There is also an option of buying your council house under a joint application. In this case, it is essential for the applicant to either file their council house application with someone as their joint owner and be willing to share their responsibilities as a house owner or have up to three family members (who have lived with them for at least 12 months) willing to share ownership rights.

How Long After Buying A Council House Can You Sell It?

Although you can legally sell your council house anytime after the purchase and completion of documentation for transfer for ownership, however, if you sell it before the end of a five-year term, you will have to repay the discount that you availed under the Right to Buy Scheme. 

Similarly, if you sell your council house before the end of a ten-year term, you will first have to offer it for sale to your council authorities or social housing landlord before you list the property for sale in the open market. If the landlord does not agree to buy the property or there is a conflict in the price that you offer versus the one they are willing to pay and there is no settlement between both the parties within 8 weeks, you can list your council house for sale in the open market.

If you intend to sell your council house after purchasing it, you may not be able to do so without foregoing the discount you availed through the Right To Buy scheme until you’ve lived in the property for a minimum of 5 years after the purchase.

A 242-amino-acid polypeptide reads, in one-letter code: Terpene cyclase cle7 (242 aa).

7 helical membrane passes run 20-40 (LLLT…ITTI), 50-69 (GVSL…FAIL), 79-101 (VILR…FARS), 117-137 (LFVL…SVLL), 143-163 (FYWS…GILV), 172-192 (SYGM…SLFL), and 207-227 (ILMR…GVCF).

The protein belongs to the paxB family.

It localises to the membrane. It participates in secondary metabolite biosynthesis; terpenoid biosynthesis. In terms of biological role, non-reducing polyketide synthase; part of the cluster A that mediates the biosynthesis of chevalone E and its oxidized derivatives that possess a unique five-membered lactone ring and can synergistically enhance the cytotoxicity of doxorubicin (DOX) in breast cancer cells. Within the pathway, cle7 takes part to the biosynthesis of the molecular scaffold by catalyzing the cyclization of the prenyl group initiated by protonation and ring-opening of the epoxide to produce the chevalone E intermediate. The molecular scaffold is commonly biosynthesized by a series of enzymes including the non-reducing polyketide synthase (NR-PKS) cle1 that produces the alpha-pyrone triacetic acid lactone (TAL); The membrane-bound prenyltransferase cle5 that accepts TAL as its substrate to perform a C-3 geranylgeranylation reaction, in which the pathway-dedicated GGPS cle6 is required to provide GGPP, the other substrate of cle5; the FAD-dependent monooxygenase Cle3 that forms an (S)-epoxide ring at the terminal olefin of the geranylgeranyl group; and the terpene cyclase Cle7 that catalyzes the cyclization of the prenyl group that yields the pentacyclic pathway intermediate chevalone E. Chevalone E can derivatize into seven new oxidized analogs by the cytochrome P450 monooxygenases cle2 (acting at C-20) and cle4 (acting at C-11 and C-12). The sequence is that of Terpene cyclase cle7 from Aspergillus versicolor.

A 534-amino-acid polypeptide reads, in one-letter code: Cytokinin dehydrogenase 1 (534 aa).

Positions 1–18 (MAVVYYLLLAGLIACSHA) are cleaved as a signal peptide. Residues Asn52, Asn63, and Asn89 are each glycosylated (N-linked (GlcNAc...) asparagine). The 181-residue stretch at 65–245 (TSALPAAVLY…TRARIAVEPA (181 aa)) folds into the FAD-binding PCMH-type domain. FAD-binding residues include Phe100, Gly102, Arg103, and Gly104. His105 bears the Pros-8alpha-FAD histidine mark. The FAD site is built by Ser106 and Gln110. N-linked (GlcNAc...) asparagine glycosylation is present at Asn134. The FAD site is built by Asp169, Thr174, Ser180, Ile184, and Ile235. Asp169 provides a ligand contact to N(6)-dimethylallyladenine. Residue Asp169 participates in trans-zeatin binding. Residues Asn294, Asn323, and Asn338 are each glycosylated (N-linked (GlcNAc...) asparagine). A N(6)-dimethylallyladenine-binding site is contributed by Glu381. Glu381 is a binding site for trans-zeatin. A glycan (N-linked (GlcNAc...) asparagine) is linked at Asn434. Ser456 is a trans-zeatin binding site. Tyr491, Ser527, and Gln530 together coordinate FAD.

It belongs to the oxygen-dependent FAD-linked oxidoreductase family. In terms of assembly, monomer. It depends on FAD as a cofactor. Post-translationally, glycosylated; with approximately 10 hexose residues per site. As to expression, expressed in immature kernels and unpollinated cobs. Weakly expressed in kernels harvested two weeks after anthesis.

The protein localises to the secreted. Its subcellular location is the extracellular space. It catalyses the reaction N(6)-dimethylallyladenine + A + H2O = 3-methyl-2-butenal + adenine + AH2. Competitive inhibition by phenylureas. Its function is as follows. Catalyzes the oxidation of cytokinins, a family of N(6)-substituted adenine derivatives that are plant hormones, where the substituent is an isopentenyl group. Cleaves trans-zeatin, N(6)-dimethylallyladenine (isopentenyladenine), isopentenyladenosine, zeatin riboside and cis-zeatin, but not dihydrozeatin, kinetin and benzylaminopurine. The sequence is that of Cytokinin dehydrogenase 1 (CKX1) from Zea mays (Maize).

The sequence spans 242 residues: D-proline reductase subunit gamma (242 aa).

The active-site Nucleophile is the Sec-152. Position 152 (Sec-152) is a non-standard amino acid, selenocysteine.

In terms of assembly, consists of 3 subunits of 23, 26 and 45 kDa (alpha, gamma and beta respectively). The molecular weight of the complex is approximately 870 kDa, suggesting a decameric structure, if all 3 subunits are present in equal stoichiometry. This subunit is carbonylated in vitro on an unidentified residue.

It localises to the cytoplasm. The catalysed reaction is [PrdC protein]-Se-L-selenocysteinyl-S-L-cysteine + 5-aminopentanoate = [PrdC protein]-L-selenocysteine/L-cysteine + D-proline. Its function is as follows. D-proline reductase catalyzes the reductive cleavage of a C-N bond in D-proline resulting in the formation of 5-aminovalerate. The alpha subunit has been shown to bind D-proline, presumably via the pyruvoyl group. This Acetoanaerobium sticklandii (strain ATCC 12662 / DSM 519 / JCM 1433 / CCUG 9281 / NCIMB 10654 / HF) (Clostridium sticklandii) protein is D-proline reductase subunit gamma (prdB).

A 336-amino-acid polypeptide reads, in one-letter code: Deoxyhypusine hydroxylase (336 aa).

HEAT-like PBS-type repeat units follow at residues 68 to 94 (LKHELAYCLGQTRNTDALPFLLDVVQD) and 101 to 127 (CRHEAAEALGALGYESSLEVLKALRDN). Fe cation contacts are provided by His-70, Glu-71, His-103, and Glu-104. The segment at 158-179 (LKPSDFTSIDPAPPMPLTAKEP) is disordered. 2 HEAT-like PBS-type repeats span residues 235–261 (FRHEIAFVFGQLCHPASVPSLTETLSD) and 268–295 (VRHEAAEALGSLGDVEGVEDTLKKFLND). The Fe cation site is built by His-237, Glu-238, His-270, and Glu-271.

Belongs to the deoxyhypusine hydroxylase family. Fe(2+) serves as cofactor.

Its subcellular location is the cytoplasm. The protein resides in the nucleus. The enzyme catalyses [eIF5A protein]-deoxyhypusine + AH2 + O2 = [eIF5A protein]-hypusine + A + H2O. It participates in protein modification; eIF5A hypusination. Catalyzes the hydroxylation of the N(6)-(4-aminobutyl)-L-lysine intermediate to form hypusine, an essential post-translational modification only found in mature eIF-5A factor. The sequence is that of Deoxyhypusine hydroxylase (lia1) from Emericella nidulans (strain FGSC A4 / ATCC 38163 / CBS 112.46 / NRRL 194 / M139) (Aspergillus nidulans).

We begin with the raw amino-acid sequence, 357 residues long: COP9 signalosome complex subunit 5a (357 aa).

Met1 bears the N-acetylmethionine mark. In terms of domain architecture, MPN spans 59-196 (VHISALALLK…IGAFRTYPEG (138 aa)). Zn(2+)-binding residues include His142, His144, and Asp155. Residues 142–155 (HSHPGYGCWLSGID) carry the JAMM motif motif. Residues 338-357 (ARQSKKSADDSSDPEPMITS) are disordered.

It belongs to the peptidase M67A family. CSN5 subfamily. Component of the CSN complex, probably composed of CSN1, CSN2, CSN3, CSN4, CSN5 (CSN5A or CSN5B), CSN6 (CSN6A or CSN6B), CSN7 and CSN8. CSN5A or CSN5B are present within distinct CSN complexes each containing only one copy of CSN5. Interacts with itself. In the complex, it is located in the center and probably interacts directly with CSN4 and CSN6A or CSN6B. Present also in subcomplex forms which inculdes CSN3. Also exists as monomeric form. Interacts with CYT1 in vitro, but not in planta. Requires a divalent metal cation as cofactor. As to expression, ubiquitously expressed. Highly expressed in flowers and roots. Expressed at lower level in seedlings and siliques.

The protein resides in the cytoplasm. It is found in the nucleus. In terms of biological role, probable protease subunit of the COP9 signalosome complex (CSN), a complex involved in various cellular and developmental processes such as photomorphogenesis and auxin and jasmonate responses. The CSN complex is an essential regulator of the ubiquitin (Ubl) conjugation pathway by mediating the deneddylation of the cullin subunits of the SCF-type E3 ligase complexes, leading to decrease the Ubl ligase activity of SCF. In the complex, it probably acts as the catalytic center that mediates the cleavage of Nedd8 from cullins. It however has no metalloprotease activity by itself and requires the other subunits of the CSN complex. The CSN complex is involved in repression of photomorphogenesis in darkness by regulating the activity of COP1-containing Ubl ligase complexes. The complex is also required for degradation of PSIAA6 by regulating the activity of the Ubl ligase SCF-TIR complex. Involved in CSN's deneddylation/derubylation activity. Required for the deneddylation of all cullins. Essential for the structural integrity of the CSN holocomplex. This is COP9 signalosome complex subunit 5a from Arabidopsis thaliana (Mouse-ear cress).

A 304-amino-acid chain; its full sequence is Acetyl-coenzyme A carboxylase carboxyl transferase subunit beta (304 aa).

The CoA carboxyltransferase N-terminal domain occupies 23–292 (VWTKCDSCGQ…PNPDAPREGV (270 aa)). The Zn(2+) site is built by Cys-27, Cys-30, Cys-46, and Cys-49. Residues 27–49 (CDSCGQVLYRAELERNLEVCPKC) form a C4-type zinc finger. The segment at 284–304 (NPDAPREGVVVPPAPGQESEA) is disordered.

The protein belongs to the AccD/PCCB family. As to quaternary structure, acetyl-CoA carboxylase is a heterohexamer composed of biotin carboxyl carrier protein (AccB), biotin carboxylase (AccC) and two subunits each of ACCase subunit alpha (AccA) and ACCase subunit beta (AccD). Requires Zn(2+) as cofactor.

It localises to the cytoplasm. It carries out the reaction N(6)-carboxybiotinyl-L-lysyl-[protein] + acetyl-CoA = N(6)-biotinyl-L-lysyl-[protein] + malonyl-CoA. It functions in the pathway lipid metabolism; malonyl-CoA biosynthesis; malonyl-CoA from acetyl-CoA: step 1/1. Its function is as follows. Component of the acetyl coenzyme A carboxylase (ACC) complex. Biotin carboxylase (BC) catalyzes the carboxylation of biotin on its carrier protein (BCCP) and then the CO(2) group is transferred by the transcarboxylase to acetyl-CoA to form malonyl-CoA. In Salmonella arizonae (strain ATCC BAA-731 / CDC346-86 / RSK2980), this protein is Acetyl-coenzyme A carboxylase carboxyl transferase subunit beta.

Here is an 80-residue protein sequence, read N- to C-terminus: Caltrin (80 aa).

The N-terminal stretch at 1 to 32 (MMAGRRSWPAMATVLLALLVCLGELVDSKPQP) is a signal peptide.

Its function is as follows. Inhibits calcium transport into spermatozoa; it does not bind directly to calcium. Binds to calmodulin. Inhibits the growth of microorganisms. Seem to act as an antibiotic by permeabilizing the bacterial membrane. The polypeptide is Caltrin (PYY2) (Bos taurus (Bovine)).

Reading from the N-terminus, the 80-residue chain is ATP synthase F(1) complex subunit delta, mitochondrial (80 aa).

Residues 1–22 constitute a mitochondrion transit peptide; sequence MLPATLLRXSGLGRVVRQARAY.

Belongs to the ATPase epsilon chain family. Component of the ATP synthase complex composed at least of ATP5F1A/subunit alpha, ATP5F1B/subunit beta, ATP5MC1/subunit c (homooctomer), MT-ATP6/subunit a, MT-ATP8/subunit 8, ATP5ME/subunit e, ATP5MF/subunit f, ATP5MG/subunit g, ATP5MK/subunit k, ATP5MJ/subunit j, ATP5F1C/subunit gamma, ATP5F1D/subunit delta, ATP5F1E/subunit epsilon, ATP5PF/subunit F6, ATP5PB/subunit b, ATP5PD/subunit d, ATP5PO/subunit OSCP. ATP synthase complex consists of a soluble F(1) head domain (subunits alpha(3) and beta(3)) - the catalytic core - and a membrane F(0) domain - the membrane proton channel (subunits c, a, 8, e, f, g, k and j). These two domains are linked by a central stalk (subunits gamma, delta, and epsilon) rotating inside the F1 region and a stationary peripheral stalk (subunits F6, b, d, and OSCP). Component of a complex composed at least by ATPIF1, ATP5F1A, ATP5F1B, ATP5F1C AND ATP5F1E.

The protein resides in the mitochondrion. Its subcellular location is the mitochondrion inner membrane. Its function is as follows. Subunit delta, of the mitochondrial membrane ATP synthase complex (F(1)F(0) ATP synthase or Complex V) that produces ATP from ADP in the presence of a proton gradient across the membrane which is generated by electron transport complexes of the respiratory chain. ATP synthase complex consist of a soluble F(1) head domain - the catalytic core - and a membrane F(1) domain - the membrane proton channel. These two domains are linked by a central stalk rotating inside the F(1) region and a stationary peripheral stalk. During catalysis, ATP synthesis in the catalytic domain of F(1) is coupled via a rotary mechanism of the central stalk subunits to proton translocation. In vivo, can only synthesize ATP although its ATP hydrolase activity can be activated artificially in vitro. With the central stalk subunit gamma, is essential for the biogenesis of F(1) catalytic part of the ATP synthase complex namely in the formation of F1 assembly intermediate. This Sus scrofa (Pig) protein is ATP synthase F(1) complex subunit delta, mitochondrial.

Conclusion:

From this detailed discussion, it appears that there are much more advantages of buying a council house as compared to privately rented property, especially for individuals who are looking for ample space and a good bargain on their property. Depending on one’s occupancy status you may choose to apply to buy a council house under any of the relevant schemes that apply to you. Buyers will be glad to know that council houses are not only cheaper than privately owned property but you may also get further discounts on buying one.

FAQs: Can I Buy An Ex Council House?

Is it a good idea to buy an ex-council house?

Yes, it is generally a good idea to buy a council house as these are cheaper than privately owned properties, have stronger structures and ample space. Additionally, you can find them in ease of access locations in the city.

Are ex-council houses freehold?

Yes, council houses are freehold. This means that in addition to the property, buyers also own the land that it stands on. Meanwhile, council flats are not freehold and are available on a 125-year lease.

Do local authorities buy back ex-council houses?

While council authorities are not under any obligation to buy back council property after selling it, they may do so in certain cases.

How do I know if my property is ex-local authority?

If you are keen to inquire about the history of a property you can ask the estate agent or broker involved in the sale as they have all the necessary details regarding properties that they are dealing with.

Can I remortgage my ex-council house?

Yes, you can remortgage your council house only after you’ve kept possession of it for a minimum period of five years.

References:

EIGHT reasons every council tenant should buy their home | Daily Mail Online

Buying an ex-council house in London: the pros, cons and what to avoid | Evening Standard

The real pros and cons of buying an ex-council home | homify

Right to Buy

Buying Council Flat: Right To Buy – HomeOwners Alliance

Right To Buy Mortgage Scheme

Council housing: Buy your council home – GOV.UK

Right to Buy: buying your council home – GOV.UK

Right to Acquire: buying your housing association home – GOV.UK